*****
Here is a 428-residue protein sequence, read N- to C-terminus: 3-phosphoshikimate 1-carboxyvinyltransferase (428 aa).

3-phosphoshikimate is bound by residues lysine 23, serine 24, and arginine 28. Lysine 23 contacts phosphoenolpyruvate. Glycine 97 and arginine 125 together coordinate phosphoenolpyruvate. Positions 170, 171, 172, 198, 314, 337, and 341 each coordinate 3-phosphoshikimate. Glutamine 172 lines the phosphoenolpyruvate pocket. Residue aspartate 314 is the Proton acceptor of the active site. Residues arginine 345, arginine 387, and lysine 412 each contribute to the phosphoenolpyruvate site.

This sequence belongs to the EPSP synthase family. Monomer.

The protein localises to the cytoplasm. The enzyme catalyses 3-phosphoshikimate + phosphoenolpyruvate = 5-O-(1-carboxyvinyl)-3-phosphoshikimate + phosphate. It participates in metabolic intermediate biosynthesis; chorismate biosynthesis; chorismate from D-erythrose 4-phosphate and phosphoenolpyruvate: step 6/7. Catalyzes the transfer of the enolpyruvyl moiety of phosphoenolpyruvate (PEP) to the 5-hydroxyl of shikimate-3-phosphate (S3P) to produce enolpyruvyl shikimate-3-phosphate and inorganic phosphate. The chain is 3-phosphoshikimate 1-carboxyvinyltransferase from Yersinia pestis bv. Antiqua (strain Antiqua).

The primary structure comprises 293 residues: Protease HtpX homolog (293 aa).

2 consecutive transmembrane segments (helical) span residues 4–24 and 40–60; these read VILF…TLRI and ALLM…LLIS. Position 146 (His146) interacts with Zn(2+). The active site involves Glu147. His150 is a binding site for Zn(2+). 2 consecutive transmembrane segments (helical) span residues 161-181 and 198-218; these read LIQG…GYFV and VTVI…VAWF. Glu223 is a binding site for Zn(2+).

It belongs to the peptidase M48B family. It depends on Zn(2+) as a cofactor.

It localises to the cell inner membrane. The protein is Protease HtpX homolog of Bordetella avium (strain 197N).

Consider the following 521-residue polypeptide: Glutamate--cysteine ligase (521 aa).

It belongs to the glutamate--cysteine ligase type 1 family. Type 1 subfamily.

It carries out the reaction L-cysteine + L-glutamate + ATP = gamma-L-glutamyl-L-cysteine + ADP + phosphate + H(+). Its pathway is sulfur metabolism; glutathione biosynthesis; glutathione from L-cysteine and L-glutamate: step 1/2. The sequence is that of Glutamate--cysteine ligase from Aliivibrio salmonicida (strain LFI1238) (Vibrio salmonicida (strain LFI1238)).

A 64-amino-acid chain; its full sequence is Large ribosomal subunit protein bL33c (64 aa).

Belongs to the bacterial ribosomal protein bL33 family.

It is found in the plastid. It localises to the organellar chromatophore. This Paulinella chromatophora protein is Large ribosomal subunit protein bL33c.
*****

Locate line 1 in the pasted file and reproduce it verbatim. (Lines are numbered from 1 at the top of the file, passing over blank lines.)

Here is a 428-residue protein sequence, read N- to C-terminus: 3-phosphoshikimate 1-carboxyvinyltransferase (428 aa).